Today we’d like to introduce you to Madeline Kaufman.
Madeline, can you briefly walk us through your story – how you started and how you got to where you are today.
I grew up in a small town outside of Baltimore, MD and fell in love with the ocean during family summer trips to the Jersey and Delaware shores. While I was in high school, I was lucky enough to visit Turks and Caicos with a family friend, where we tried SNUBA diving (a version of SCUBA diving in which your tank stays afloat at the surface), at which point I knew I needed to spend more of my life under the water. I went home and immediately signed up for the Open-Water Diver certification course.
I also applied to the University of Miami’s Rosenstiel School of Marine and Atmospheric Science. As an undergraduate science student, I loved all of my classes, but I didn’t begin to get super involved in the field until studying abroad in the Galapagos Islands, another opportunity for which I am incredibly grateful. The marine life there was out of this world; I swam by a sea lion that blew bubbles at me in response to my bubbles, I dove next to a school of hammerheads that gazed curiously at me as they gracefully swam past.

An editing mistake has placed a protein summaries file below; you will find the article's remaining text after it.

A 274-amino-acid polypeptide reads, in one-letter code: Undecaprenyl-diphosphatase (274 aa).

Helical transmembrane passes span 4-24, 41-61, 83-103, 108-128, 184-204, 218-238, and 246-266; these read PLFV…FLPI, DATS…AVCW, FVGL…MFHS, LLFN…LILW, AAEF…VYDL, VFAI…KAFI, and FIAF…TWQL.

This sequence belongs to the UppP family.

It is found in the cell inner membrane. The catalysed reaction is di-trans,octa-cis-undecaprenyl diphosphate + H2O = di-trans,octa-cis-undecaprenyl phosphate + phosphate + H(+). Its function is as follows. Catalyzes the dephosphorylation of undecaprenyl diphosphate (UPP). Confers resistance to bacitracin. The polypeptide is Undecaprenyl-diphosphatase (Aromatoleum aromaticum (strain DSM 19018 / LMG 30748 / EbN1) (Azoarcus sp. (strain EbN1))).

Upon jumping into any part of the ocean there, I was surrounded by a suite of animals coexisting in a flourishing ecosystem. I knew that more places on Earth needed to be like the Galapagos Islands and that I wanted to dedicate the rest of my life to contributing to environmental conservation causes. Upon returning from this trip, I began to dip my toes into any and all marine conservation events and organizations that I could find.
I began blogging about what I was doing, from volunteering at Pelican Harbor Seabird Station in North Miami to learning how to extract DNA from Lionfish gut contents at a workshop in Vero Beach. I eventually went on a “Day on the Reef” dive trip hosted by nonprofits Debris Free Oceans (DFO) and Rescue a Reef (RAR). DFO is a Miami-based nonprofit dedicated to the eradication of marine debris, and RAR is a citizen science program that engages the public in coral restoration based, out of Dr. Diego Lirman’s Benthic Ecology Lab at the University of Miami.